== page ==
JK: How did you meet up with Bobby Harlow (Producer of King Tuff S/T Album)? Was that from Burger?
KT: Yeah, I had the Conspiracy of Owls record back when I lived in Vermont, but I didn’t really know anything about that band. I didn’t know who they were, and I didn’t know anything about The GO!, and when I left Vermont, I made my way to California, and on the way, I stopped at South by Southwest.  I saw the big Burger show there, and that’s where I met Bobby. I was like ‘Hey, you’re the Conspiracy of Owls guy, we should do something together sometime’. I didn’t know he produced that record, I didn’t know he produced any records; I just liked the Owls record. He was kinda like ‘Okay?’, but then a few weeks later he called me out of the blue and told me I should let him produce my next album.

JK: After that he probably looked you up and found Was Dead and Mind Blow
KT: Yeah. It felt like a sort of cosmic connection. I left Vermont knowing I needed to make a new record, and I had all these demos, but I didn’t know what I wanted to do with hit. I knew I needed to work with a producer or someone, but I didn’t know who, but then it all came together well.

JK: Bobby’s really hands on with the vinyl too. I remember he put out about 10 different versions of the Conspiracy of Owls record with different covers because they kept selling out!
KT: Yeah, and that’s really cool. I grew up listening to vinyl. CD’s don’t have that magic quality. I recently got back into collecting records again. I was a huge record collector back when I was a teenager, and I worked at a record store. I collected so many that I just slowed down for a while. Then, when I came out to LA, and I had the chance to start a new record collection because I didn’t have any of my stuff with me, and I fell in love with them again. I got an early British pressing of Rubber Soul, which is one of my favorite Beatles records, and it has this crazy quality to it…just the paper it’s printed on, the vinyl itself; it feels like a strange black magic. It’s very strange. It’s a different feeling, and vinyl is definitely one of man’s greatest inventions.

JK: Right after the telephone and the Internet is vinyl.
KT: Yeah, and the hot shower

JK: Hot shower, coffee maker…
KT: The bagel and cream cheese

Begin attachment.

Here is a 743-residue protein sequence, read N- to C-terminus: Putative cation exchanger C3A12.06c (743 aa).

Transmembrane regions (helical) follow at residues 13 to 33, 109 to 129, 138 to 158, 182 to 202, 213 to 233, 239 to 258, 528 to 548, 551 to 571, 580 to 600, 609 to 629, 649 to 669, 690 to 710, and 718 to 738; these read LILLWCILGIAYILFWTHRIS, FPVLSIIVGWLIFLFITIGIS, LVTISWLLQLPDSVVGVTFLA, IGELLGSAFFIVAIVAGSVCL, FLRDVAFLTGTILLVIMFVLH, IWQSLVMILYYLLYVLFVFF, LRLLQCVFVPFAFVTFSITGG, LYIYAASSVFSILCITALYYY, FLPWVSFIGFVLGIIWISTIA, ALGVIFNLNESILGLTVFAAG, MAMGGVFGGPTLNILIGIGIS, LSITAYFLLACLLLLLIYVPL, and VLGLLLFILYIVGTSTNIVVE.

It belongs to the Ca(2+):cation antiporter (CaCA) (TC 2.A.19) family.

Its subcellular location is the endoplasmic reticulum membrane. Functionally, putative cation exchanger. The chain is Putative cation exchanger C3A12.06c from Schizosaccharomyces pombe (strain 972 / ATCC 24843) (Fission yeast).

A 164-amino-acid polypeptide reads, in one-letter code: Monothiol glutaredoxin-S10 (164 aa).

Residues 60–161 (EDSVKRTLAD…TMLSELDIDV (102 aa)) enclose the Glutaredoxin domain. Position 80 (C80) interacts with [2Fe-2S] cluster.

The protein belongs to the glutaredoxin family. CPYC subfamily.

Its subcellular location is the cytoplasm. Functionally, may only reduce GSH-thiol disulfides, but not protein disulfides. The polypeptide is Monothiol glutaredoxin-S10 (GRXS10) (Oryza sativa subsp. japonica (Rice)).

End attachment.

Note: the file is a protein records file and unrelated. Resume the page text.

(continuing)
JK: And then vinyl
KT: Nope…French Crullers

JK: T shirts with pictures of vinyl, cream cheese bagels, paper, pens, guitars, guitar strings, records, and then vinyl
KT: I want my next record to look like a bagel with cream cheese, and it’ll come with a built in shower

JK: For an extra $500 King Tuff will come to your house and shower with you..
KT: Hey, I actually like that idea. You’re on to something.

JK: Don’t you have a bunch of albums of unreleased material from the Mindblow days? What do those sound like?
KT: Before I made Mindblow, there were two King Tuff albums. The first one was called The Dangerous Romantic, and I made that one when I was really into Modern Lovers, and really poppy and dangly stuff. Then, the second one was called Now I Feel Like A Wolf. It has a bit of a Cure vibe sometimes, but that’s still when I was late teens when I was still trying to figure out how to write songs and all that but when I hear it now, it’s kind of embarrassing to me, but I think there’s some good songs on those records. But my friends that I gave those records to, when I first made them, swear by them. They’re like ‘That’s your best stuff’, but I have no perspective on it. I’m sure somebody’ll bootleg it after I’m dead.

JK: Were those recorded at your house or in a studio?
KT: Actually, my parents have a bomb shelter in their basement, and that’s where I did all my first recordings. It’s not really a working bomb shelter; it’s more like a hole in the wall in the basement. The original people who owned the house built it as a bomb shelter, but they forgot to put a bombproof door on it.

JK: Is that where Mindblow was recorded, too?
KT: Yeah, that was recorded down there too. I recorded Was Dead down there by myself too.

JK: So, the new album is the first album with a full band, right?
KT: The new album is my first ‘real’ studio record.

JK: Who approached who about the new Was Dead reissue on Burger?
KT: Well, they’ve been doing the cassette of it for years now, and the other label that originally put out the vinyl kind of screwed it over. I know he’s hoarding the records and is probably gonna sell them on eBay when I get famous…haha

JK: So, now it’s in good hands with Burger.